Judges’ Queries and Presenter’s Replies

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Presentation Discussion

  • Icon for: Ayelet Gneezy

    Ayelet Gneezy

    May 22, 2012 | 01:28 a.m.

    I enjoyed your video and beleeve hat your work is important. At the same time, I was missing the part where you tell s why we should care about your research. I did find some of that in your poster, with Asperger’s being the best candidate for research motivation. Could you please say a bit more about how such a tool might Eli to better peoples lives (as opposed to bettering their gaming experiences)?
    Thank you.

  • Icon for: Albert Cruz

    Albert Cruz

    May 23, 2012 | 10:26 p.m.

    Thanks for the comment! There are a huge list of applications for this type of work, aside from poker.
    – Security/lie detection. Like Fox’s TV show, Lie to Me (Tim Roth plays the real life Paul Ekman, who is a very influential person in my field), but we want to do this automatically using a computer. The deception detector in Ocean’s 13 is another example for what I’m doing. In that movie, they had a facial expression recognition system that detected cheating.
    – Non-verbal communication with computers (human-computer interaction, intelligent tutoring systems). When two humans communicate with each other, they’re going beyond speech. Non-verbal communication plays a very important part in this. Current communication with computers is limited to your keyboard and mouse. Imagine a computer where you can dismiss e-mail spam with a hand wave. Remote control using facial expressions and gestures. In a field called Affective Computing, computers (embodied agents) project expressions back to you, to further facilitate non-verbal communication.
    - Medical applications. We already mentioned Asperger’s. The transporters is an example of projecting expressions to help Autistic children understand emotion. We would want a robotic system to do this automatically (it would verify a user’s facial expressions and project them as well). Another example would be detection of pain in infants. This is a difficult thing to do; at this stage their verbal feedback is unreliable. An ideal system would be able to detect expressions to determine whether or not the infant is in pain or not.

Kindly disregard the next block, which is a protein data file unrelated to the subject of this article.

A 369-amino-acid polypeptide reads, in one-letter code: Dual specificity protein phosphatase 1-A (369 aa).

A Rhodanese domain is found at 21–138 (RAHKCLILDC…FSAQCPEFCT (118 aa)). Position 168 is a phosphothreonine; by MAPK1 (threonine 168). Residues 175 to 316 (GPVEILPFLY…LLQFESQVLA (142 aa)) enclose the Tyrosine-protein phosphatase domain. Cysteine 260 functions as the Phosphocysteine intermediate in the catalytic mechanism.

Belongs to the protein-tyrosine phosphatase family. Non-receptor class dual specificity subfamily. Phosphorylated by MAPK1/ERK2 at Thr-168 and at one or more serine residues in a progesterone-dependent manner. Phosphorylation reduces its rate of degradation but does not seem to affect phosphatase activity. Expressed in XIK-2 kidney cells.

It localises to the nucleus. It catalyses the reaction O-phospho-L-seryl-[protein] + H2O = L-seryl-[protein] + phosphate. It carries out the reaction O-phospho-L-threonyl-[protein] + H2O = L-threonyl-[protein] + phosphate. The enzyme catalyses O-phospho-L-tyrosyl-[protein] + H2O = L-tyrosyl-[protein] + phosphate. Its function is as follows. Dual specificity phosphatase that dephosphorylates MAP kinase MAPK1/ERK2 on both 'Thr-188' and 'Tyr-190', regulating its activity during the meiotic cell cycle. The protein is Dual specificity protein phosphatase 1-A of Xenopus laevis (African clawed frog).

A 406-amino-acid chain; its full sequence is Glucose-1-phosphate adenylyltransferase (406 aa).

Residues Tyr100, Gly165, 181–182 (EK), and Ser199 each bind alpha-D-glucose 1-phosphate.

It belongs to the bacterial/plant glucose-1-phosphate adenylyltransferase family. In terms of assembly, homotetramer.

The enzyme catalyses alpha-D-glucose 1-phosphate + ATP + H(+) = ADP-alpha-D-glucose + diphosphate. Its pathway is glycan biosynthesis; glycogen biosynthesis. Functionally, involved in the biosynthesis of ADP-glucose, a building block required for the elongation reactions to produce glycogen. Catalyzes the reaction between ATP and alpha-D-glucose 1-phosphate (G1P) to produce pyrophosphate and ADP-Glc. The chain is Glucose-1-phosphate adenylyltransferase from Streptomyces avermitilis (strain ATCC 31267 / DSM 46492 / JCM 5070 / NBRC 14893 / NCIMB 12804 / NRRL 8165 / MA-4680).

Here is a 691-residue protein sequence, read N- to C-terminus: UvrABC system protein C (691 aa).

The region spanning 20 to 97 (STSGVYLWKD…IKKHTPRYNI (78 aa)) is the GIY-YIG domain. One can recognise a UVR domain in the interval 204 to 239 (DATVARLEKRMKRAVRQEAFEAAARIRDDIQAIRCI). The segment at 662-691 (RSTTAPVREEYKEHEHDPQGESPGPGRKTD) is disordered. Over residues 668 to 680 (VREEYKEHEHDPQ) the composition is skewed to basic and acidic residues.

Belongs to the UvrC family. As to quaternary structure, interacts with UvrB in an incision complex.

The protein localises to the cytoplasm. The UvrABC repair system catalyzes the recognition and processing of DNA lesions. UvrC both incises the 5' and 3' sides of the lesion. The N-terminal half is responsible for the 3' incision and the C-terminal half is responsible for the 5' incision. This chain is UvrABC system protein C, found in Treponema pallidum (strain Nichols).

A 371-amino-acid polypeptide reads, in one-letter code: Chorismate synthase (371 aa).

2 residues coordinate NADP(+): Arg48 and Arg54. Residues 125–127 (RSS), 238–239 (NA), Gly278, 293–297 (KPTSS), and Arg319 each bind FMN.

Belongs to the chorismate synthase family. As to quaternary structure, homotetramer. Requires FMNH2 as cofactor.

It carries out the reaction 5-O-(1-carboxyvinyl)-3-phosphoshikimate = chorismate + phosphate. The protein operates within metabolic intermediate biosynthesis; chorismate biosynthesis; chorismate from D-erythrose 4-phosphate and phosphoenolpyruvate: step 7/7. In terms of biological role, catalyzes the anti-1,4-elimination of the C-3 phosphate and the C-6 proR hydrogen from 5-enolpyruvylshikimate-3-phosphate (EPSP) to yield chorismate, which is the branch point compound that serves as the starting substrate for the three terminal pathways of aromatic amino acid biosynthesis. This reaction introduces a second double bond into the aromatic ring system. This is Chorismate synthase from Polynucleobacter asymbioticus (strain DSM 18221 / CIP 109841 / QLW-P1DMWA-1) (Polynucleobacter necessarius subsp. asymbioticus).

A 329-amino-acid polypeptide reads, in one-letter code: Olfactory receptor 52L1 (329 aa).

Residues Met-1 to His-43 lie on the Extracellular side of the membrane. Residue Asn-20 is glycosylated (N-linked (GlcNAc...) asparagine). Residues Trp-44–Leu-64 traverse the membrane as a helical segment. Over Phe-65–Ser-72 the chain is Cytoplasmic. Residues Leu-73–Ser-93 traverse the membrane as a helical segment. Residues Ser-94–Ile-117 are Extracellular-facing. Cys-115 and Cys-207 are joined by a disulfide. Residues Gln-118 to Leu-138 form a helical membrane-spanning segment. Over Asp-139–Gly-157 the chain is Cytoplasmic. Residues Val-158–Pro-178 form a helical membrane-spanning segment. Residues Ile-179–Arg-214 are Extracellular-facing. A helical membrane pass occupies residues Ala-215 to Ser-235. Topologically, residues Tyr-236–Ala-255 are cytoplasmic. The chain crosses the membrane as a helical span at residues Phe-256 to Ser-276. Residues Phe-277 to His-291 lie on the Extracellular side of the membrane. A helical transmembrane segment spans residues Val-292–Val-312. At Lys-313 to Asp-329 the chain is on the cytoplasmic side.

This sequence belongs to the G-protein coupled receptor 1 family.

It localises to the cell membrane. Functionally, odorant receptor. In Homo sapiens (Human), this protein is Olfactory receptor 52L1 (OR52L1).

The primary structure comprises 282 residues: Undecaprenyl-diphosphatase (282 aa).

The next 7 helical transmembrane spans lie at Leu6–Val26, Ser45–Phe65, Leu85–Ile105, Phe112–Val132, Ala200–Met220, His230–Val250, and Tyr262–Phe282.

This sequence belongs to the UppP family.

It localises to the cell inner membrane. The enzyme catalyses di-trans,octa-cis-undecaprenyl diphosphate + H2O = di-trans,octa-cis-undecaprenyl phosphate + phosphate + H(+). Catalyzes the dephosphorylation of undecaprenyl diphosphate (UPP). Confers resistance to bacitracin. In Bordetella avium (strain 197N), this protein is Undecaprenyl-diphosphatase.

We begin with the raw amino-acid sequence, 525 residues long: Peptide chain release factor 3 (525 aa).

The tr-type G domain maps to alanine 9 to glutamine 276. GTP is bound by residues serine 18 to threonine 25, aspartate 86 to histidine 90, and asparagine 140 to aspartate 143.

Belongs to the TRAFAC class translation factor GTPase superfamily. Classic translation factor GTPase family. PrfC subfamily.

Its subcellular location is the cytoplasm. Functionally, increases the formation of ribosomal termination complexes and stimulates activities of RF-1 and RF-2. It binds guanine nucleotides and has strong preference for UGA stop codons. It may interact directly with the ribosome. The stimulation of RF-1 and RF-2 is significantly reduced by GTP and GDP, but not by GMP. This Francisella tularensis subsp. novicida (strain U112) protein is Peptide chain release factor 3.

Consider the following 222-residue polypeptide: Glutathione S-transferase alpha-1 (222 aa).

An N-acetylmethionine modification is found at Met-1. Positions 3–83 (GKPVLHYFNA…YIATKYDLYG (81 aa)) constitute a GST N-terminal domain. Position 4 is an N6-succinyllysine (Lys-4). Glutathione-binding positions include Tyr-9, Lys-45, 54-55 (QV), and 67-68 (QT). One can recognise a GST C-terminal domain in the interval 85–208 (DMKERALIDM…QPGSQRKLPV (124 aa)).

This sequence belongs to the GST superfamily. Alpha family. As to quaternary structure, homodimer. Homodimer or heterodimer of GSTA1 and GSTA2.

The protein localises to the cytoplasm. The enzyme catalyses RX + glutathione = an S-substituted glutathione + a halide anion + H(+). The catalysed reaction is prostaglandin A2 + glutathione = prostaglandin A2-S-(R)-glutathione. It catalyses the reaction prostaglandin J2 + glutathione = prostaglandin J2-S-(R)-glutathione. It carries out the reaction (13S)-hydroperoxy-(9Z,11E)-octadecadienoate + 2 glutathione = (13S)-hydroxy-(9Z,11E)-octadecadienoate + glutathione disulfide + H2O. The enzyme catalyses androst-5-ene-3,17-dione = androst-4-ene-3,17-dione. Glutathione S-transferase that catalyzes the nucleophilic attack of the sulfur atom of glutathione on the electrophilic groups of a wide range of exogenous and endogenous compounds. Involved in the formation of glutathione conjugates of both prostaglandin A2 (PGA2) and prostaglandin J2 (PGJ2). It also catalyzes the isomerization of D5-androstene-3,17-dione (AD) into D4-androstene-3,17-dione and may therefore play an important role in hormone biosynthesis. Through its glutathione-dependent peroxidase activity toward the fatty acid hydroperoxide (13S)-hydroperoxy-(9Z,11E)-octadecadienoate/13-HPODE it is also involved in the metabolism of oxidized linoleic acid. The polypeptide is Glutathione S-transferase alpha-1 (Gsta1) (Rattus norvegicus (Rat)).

• Icon for: Annie Aigster

    Annie Aigster

    May 22, 2012 | 04:43 p.m.

    Great video and research. How expensive would this technology be if applied to medicine and other sciences?

  • Icon for: Albert Cruz

    Albert Cruz

    May 23, 2012 | 09:58 p.m.

    Thanks for the comment! The example I gave in the video uses a computer screen to display an embodied agent. An example of this would be GRETA and the Sensitive Artificial Learner. That type of system would cost the price of the computer you intend to run the system on (and a projector, maybe).

    Peter Robinson’s group is using a robotic head to project expressions here. I can’t say how much that type of system would cost.

  • Icon for: Benjamin Guan

    Benjamin Guan

    May 23, 2012 | 05:10 p.m.

    Great presentation

  • Icon for: Albert Cruz

    Albert Cruz

    May 23, 2012 | 09:53 p.m.


  • Icon for: Margery Hines

    Margery Hines

    May 24, 2012 | 08:21 p.m.

    Great job on the video, you incorporated a lot of information in only three minutes in a very organized way.

  • Further posting is closed as the competition has ended.

Icon for: Albert Cruz


University of California at Riverside
Years in Grad School: 4

Recognizing Human Facial Emotions in Video: A Psychologically-Inspired Fusion Model

Communication among humans is rich in complexity. It is not limited to verbal signals; emotions are conveyed with gesture, pose and facial expression. Facial Emotion Recognition and Analysis, the techniques by which non-verbal communication is quantified from video of the face, is an exemplar case where computers have difficulty in detecting underlying feelings. This has applications in medicine (treatment of Asperger’s syndrome), video games (Xbox Kinect), human-computer interaction and affective computing. The challenge for image analysis is to design a system to recognize apparent facial expressions as underlying emotional states. To date no system has been proposed that can recognize emotions robustly in a naturally captured, spontaneous video of faces. We propose two advancements to the state-of-the-art methods for computers to undertake this challenge: (1) a novel method that is a marriage of perceptual psychology and image analysis, which prunes frames from large data sets to reduce memory cost by retaining significant frames in the same way the human visual system perceives motion in a scene, and (2) a new technique for face alignment that warps faces in a such a way that facial structures are precisely aligned between all frames in a video, and internal information of facial structures is unmodified in the warping process. These two improvements are demonstrated to significantly improve emotion recognition rates over baseline and the other state-of the-art approaches on the challenging AVEC2011 video-subchallenge dataset. This research is a major step towards empathetic computers that are sensitive to emotional states of humans.